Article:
China's Lenovo Group Limited (HKG:0992) said that it expects to end Motorola Mobility’s losing streak within a few quarters of acquiring the smartphone brand.
“In a few quarters we can turn around the business,” CEO Yang Yuanqing told Bloomberg on Thursday. The Beijing-based company has spoken to U.S. regulators and is working to get approval to buy Motorola from Google Inc. (NASDAQ:GOOG) for $2.91 billion in cash and stock, with the aim of boosting its smartphone portfolio. The deal was first announced on Jan. 29.
In addition to Motorola, Lenovo has also agreed to buy International Business Machines Corp.'s (NYSE:IBM) low-end server unit for $2.3 billion to add corporate customers. The acquisition comes as demand for personal computers, a market that accounts for 80 percent of Lenovo’s sales, is on a downward slope.
Worldwide shipments last year dropped to levels unseen since 2009, making it the “worst decline in PC market history,” according to research firm Gartner Inc. Lenovo has managed to hold onto its biggest global share of 18.1 percent, ahead of Hewlett-Packard Co.
Motorola reported operating losses of more than $1 billion last year, which could add new risks and challenges for Lenovo, according to a Bloomberg report.
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Lenovo posted a 29 percent increase in profit on Thursday, with net income climbing to $265.3 million, beating street consensus, but this may be the last quarter the company shows such stellar numbers.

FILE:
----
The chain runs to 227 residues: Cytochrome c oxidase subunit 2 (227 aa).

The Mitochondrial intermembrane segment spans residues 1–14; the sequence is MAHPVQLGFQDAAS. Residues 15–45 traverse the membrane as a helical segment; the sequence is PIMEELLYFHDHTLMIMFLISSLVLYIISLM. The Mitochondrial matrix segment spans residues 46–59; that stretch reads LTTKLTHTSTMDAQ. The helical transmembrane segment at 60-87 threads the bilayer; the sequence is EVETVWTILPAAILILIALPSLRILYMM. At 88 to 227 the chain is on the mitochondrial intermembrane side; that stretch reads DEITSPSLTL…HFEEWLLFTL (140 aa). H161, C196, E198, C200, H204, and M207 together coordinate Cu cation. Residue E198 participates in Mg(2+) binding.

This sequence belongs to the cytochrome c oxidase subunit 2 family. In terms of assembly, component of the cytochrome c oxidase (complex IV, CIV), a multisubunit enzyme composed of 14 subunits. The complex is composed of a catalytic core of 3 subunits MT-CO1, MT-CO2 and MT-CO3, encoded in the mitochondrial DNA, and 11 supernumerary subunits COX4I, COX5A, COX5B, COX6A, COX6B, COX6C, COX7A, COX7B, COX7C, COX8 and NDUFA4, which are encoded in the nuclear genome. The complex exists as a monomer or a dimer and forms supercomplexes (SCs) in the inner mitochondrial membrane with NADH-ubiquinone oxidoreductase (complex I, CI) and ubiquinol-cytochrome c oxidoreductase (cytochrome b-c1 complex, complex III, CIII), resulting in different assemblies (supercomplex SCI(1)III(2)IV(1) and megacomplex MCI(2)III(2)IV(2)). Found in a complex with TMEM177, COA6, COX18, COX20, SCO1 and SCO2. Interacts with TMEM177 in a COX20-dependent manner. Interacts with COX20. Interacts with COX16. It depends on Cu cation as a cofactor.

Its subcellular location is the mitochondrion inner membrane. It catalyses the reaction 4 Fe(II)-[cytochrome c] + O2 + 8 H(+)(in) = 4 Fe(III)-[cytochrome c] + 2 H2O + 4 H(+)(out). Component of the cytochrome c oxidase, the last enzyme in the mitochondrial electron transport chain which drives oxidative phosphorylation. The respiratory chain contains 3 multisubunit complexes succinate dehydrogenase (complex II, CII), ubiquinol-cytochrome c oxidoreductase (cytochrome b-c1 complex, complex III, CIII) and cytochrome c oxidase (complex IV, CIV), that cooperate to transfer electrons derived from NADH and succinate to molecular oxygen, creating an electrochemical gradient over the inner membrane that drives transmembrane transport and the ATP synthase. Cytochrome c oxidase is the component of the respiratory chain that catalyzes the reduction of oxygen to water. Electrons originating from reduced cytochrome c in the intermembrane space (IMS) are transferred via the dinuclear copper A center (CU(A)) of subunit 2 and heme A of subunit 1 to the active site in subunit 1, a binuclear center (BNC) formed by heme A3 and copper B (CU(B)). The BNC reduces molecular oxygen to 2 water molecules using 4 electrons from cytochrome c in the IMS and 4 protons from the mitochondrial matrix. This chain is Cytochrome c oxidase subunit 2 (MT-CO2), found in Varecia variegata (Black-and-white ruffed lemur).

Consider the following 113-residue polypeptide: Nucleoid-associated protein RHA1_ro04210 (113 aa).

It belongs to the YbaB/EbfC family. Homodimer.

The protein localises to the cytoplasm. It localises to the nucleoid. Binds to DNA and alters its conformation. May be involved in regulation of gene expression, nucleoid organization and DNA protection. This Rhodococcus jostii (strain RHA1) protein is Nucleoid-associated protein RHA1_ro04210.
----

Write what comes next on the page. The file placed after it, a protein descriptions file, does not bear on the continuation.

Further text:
“They basically are taking on a material headwind to profitability which will impact their results,” Alberto Moel, an analyst at Sanford C. Bernstein & Co. in Hong Kong, said. “For the next few quarters we will be seeing earnings coming down. The question is how bad those earnings will drop and how low they will go before they start rising again.”
Even so, Lenovo seems to be doing all right. Smartphone shipments rose 47 percent in the fourth quarter, to a record 13.9 million units, while shipments in the wider smartphone market in China actually dropped four percent.
“We will relaunch and reintroduce the Motorola brand back to China and other emerging markets,” Yang told Bloomberg. “We will compete in the premium market, but this is not enough, we will also compete in the entry level.”